A lecture by Jody Joy, Curator, British & European Iron Age Collections, British Museum.
Bog bodies are human remains discovered from a bog. The cold, acidic conditions of a bog, as well as chemicals released by decaying bog matter, act to preserve human tissue, skin and hair, meaning that sometimes the facial features of people who died thousands of years ago can survive. Bog bodies have been recovered across lowland north-west Europe, specifically Britain, Ireland, Denmark, the Netherlands and north-west Germany. Around 2,000 bog bodies are known. Some are 6,000 years old, others only a few hundred years old. The most famous bog bodies, and often the most well-preserved, date to the Iron Age period. Their unique preservation means that often it is possible to determine how these people died. Many show signs of a violent death and there has been much discussion as to whether they were victims of sacrifice. As they are so-well preserved, using special scientific techniques, it is also possible to reconstruct details of their lives, such as their last meal or what they looked like.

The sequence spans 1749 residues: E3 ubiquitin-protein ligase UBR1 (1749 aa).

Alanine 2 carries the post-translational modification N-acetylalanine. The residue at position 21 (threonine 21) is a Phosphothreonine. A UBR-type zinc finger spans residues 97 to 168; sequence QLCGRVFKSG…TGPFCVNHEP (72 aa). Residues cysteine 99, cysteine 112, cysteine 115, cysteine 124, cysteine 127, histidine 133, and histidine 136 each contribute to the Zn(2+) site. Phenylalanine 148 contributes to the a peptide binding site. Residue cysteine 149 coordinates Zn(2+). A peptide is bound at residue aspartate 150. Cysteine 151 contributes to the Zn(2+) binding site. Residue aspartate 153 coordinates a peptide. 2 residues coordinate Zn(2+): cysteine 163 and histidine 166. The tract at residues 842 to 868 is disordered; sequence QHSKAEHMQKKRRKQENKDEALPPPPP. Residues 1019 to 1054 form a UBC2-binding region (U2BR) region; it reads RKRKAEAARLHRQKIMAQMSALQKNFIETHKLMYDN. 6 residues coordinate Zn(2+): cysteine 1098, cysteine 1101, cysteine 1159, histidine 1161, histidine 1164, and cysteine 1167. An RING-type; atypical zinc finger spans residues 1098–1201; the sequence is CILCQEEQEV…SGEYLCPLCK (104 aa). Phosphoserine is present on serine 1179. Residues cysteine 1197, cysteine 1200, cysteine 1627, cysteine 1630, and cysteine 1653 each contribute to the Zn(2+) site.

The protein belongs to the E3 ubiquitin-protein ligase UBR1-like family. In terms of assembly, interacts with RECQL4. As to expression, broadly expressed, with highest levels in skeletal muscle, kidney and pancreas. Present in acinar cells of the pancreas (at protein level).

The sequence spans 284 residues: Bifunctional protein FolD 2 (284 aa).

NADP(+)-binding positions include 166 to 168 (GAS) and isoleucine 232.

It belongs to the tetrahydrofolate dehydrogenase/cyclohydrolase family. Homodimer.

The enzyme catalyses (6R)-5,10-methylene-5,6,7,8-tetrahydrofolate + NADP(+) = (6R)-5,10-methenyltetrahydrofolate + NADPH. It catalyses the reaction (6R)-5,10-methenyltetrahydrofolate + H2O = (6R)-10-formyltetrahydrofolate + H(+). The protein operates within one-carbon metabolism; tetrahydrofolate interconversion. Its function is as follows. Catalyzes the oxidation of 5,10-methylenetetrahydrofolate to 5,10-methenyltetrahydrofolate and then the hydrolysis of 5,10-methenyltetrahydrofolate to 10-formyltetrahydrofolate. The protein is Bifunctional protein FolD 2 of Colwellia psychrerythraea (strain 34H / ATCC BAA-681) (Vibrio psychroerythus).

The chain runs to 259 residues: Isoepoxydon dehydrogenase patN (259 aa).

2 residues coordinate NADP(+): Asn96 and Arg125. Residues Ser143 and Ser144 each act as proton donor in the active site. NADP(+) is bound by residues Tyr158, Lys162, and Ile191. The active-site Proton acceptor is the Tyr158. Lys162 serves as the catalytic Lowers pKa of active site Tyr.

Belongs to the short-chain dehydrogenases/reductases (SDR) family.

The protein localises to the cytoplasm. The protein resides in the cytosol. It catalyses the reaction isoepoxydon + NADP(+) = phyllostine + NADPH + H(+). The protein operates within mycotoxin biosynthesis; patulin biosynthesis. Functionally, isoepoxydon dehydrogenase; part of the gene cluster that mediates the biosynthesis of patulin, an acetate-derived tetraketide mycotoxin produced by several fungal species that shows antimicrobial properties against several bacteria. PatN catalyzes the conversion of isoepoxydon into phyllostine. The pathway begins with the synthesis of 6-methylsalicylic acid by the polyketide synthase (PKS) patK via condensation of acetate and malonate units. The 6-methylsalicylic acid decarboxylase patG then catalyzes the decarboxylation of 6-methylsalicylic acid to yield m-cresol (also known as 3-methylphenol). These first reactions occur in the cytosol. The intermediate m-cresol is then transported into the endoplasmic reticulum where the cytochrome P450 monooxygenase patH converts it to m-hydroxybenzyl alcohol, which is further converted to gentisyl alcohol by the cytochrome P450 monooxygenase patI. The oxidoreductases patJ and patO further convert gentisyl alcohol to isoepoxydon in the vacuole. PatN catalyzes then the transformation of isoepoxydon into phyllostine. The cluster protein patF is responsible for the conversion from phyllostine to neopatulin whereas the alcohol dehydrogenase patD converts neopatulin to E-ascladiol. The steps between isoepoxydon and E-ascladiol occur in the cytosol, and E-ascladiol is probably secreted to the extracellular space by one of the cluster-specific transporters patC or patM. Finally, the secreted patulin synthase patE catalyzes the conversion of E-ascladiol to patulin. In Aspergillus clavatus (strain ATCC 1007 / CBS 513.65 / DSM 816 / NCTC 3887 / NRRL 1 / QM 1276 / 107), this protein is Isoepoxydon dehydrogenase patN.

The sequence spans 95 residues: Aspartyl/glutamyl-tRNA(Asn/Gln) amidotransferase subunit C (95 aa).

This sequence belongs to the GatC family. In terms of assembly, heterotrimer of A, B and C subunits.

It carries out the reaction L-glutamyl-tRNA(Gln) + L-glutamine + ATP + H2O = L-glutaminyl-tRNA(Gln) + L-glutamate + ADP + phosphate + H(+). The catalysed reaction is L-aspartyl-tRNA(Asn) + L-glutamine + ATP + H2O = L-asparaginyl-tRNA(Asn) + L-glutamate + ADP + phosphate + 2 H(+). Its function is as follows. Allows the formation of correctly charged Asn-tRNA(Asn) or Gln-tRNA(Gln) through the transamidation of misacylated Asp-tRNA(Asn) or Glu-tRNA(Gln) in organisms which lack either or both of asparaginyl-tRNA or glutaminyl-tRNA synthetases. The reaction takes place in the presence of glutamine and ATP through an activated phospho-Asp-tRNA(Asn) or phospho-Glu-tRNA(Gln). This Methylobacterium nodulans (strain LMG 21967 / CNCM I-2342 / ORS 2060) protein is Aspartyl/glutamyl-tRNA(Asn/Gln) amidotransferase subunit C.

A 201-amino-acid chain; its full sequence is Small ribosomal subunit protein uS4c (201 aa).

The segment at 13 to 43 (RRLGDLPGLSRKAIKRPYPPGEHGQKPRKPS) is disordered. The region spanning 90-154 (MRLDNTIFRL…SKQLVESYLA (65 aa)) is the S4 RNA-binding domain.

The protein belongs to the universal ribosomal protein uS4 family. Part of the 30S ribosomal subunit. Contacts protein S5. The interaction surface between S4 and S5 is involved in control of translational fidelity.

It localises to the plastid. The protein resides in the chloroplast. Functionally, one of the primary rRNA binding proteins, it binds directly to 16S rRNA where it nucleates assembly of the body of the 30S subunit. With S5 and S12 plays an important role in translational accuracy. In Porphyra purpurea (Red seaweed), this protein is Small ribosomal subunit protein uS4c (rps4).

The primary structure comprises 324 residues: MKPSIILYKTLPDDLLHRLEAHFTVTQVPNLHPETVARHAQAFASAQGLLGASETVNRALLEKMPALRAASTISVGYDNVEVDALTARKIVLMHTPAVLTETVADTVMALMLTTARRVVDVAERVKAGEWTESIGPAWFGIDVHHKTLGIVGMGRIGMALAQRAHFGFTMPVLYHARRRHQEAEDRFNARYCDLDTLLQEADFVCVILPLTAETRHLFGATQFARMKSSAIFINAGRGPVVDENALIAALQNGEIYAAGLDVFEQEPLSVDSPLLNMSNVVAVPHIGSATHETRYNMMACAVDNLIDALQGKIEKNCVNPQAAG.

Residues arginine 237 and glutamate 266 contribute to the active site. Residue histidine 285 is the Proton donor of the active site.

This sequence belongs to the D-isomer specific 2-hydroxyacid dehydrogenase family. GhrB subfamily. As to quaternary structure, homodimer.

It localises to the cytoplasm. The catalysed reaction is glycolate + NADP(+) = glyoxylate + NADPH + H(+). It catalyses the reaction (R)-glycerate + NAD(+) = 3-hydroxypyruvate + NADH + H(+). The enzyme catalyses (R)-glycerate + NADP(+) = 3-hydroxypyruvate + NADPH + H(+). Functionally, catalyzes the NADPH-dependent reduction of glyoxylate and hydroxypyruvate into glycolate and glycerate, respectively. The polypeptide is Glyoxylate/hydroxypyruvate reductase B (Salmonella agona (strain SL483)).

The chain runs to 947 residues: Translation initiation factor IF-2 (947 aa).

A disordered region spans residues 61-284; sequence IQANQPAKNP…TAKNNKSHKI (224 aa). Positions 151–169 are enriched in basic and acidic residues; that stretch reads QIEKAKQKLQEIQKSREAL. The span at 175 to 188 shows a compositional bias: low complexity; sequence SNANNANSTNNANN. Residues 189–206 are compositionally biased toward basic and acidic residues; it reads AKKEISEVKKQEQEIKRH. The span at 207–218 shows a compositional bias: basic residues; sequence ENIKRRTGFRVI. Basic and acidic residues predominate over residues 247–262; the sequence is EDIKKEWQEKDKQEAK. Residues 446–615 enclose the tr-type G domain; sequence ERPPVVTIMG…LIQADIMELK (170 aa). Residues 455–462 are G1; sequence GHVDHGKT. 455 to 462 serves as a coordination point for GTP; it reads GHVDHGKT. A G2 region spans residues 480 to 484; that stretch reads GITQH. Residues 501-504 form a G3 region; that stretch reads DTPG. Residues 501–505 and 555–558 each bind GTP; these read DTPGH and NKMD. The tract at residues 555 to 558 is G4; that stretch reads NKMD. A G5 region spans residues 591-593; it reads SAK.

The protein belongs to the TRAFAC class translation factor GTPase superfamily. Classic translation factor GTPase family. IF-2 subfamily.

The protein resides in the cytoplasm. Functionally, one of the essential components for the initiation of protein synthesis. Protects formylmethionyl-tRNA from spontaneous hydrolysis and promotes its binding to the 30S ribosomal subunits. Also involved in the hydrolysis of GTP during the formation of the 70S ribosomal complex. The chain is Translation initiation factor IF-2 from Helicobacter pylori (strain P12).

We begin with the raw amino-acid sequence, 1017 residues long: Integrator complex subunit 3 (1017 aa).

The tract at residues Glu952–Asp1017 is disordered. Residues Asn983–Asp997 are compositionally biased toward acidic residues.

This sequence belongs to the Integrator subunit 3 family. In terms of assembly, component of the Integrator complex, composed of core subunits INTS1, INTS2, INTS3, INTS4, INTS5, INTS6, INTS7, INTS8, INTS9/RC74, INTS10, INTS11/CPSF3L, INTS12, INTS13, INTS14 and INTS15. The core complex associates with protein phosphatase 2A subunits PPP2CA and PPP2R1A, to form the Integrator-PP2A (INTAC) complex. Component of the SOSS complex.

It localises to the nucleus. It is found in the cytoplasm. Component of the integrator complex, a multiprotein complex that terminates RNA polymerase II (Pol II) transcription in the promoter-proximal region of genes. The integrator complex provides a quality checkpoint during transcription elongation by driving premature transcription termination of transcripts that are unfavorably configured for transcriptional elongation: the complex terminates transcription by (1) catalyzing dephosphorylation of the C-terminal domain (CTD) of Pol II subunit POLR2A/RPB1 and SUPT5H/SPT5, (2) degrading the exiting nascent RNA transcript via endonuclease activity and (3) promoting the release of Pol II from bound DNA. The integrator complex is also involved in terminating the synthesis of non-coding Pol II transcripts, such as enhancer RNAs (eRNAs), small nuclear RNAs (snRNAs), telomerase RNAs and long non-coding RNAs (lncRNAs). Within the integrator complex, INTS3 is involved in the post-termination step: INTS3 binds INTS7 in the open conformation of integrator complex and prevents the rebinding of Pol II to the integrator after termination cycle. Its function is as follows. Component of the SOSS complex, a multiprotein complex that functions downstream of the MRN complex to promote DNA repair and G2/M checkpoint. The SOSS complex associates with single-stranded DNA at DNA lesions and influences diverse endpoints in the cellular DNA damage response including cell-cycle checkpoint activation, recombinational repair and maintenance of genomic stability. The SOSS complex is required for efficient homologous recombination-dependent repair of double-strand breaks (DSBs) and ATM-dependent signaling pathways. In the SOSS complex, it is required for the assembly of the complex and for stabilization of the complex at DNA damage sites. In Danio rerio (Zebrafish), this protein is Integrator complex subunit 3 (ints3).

A lecture in the Salisbury Museum Archaeology Lectures (SMAL) series. SMAL lectures are held on the second Tuesday of each month from September to April.